Our Favourite South Devon Historical Landmarks

There are some truly stunning historical landmarks dotted throughout the South Devon countryside. From impressive bridges and secret underground caves to domineering forts and castles overlooking the rolling landscape and out to sea. We’ve chosen a select few landmarks that we think our visitors will enjoy and appreciate for their magnificent views and architectural beauty.

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Explore These Culturally Important South Devon Landmarks

Exeter Old Bridge

15 miles (Approximately 30 minutes by car) from Langstone Cliff Hotel

Set in a beautiful conservation park in the heart of Exeter is Exeter Old Bridge, the oldest medieval stone bridge in England and a Grade-II listed structure. The bridge was designed with economic benefits in mind. Up until its construction in 1238, several crossings were sporadically used since the Roman times. The bridge aimed to create a permanent, long-term crossing which would boost traffic and trade in the area.

The most notable feature of the bridge was the two chapels at each end. The east chapel was dedicated to St Edmund and the west chapel to St Thomas, giving travellers and merchants a chance to pray as they went about their business. 

Today, visitors can see the impressive structure and eight of the 17 arches remain intact, in excellent condition considering their age along with the chapel dedicated to St. Edmund.

Exeter Underground Passages

15 miles (Approximately 35 minutes by car)  from Langstone Cliff Hotel

Narrow. Dark. Gloomy. And a truly unique feature of the city of Exeter. The Exeter Underground Passages are one of a kind. Exeter is the only city in the UK to have such tunnels snaking their way underneath the busy streets above.

The medieval passages were originally designed to carry fresh water to Exeter via lead pipes but now have a long history of war, sieges and secrets that you can discover on guided tours. Not suitable for anyone who suffers from claustrophobia!

Fingle Bridge

25 miles (Approximately 45 minutes by car) from Langstone Cliff Hotel

Set deep in the base of the Teign Gorge, this Grade-II listed bridge was originally built in the 17th Century as an important transport link for packhorses transporting corn and wood products across the gorge. 

The bridge is set in some truly tranquil scenery with plenty of rambling walking routes and other points of interest nearby. Today, the bridge connects points of interest such as Castle Drogo with Fingle Woods. This is a popular route for visitors who want a breath of that crisp South Devon air and to learn more about the history of the area. Other points of interest close by include the ancient hill fort of Prestonbury Castle to the North and Cranbrook Castle to the South.

Both of these Iron Age forts sit high above on separate hilltops offering amazing views of the Teign Valley and beyond.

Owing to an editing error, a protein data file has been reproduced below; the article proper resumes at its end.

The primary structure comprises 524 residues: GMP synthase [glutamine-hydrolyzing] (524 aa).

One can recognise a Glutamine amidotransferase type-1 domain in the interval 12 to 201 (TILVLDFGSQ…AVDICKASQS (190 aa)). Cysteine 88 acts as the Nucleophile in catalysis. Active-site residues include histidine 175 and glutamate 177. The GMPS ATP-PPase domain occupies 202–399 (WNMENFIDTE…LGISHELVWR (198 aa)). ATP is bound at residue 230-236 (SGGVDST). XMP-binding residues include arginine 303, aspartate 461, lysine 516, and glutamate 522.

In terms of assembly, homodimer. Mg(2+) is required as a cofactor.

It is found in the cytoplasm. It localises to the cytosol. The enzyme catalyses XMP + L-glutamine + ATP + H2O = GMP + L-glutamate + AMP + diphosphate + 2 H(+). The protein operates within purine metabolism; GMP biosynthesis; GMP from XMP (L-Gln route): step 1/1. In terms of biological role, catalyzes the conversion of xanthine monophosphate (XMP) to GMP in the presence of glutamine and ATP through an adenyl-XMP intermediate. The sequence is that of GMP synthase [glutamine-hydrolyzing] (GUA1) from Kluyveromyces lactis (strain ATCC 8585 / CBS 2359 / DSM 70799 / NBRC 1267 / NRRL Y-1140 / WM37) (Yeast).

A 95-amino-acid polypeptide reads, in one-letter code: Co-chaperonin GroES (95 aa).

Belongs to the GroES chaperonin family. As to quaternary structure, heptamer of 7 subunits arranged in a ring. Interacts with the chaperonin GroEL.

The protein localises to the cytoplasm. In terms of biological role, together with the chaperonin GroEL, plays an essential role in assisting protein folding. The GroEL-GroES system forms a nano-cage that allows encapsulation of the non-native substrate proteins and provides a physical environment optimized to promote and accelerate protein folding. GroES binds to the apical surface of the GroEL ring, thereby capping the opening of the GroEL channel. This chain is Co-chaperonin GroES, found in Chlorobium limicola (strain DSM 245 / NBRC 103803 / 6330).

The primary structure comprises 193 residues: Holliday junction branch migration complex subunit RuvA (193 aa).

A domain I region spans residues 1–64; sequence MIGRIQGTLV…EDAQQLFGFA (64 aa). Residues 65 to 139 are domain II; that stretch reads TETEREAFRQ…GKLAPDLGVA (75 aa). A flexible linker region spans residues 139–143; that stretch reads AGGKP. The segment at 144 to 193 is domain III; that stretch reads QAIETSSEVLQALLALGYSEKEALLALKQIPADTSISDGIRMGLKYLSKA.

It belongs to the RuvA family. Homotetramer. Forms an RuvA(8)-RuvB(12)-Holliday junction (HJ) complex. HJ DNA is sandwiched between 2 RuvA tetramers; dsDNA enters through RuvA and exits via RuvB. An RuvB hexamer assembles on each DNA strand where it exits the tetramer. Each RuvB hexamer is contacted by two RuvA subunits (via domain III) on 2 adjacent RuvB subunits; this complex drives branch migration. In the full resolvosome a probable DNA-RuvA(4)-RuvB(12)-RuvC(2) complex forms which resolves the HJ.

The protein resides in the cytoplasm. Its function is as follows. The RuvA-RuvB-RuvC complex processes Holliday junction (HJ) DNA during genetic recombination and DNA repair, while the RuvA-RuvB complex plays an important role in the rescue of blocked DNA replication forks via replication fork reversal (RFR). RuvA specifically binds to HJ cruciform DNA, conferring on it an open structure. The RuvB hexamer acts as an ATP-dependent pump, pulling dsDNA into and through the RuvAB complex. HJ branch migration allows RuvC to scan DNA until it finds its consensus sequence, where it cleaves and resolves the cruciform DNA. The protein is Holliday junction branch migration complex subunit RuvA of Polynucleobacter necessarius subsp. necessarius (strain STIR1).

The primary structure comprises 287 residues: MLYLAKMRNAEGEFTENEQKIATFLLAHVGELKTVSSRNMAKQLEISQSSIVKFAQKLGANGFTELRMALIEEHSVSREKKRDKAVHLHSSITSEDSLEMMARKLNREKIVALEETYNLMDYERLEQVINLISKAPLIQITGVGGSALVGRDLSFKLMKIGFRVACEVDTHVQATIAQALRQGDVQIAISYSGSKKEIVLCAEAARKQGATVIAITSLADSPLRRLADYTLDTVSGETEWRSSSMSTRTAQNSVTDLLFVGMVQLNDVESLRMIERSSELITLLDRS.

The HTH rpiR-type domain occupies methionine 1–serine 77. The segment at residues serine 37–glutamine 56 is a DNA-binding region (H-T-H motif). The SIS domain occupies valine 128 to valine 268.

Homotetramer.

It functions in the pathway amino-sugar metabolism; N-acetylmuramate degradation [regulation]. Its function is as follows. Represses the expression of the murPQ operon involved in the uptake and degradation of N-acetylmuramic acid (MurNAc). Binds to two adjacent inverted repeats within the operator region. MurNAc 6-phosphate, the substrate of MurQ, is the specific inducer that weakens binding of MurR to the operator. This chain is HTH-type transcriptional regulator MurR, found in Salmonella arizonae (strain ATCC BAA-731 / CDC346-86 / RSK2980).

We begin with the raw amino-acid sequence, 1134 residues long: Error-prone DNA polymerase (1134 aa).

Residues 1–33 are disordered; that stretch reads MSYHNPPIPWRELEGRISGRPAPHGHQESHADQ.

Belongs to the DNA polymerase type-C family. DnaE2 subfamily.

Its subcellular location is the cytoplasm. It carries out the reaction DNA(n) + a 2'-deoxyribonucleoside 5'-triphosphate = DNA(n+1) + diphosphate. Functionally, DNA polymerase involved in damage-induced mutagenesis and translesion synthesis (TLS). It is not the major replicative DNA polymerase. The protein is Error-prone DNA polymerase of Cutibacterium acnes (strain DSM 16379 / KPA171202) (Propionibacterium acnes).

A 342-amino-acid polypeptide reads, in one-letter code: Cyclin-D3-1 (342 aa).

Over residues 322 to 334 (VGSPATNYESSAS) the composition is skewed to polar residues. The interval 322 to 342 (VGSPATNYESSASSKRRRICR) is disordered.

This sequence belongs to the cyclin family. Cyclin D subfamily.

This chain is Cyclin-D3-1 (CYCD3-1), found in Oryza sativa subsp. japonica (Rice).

If you do take a walk over Fingle Bridge, make sure to stop off at Fingle Bridge Inn next to the bridge itself. The wonderful riverside pub garden is a great place to relax, sip a beer and enjoy the sound of the babbling waters before you move on.

Dartmeet Clapper Bridge

30 miles (Approximately 55 minutes by car) from Langstone Cliff Hotel

An iconic part of the Dartmoor landscape but also relatively rare to see these days, are the ancient “clapper” bridges that can be found along many of Dartmoor’s waterways. These bridges are a simple construction built by laying large, flat stones on piles of large boulders. Many historians struggle to come up with an exact date of when these were built. Estimates range from the Bronze Age to the Medieval period but no one really knows for sure.

The Dartmeet Clapper Bridge is one of the easiest to access and sits on a convergence point of the East and West Dart rivers (hence the name Dartmeet) there is parking near the road bridge which means you can easily stop off and have an explore of the area.

Don’t forget to also pay a visit to Huccaby Cleave which is a short distance from the Dartmeet Clapper Bridge and provides excellent views of the rolling Dartmoor countryside.

Bayards Cove Fort

33 miles (Approximately one hour and 15 minutes by car) from Langstone Cliff Hotel

Still standing tall after hundreds of years and overlooking the town of Dartmouth is Bayards Cove Fort. Bayards Cove Fort was built in the 16th century as part of a network of coastal defences constructed during the reign of Elizabeth I to protect the country from invasion by the Spanish Armada. Situated right on the waterfront, the Fort features a circular stone tower with battlements and a lighthouse. Today, the Fort is a Scheduled Monument and is open to the public as a heritage attraction, offering splendid views of the River Dart and the town of Dartmouth itself. 

Bayards Cove Fort is open all year round during daylight hours.

Denham Bridge

45 miles (Approximately one hour and 10 minutes by car) from Langstone Cliff Hotel

Denham Bridge is a magnificent medieval bridge that spans the River Tavy in the village of Buckland Monachorum. The bridge is believed to have been built in the 14th century and has been in use as a crossing point over the river for centuries ever since.

This grade II* listed building is considered to be one of the most important historical structures in the area and is also considered a fine example of medieval masonry. Made of local granite and with three impressive arches, it’s a well-known local landmark and a popular spot for tourists and locals alike. 

The bridge is also a popular spot for fishing as the river Tavy is known for its salmon and sea trout. For the avid walkers among you, the bridge and the surrounding area are also popular spots for rambling and bird-watching.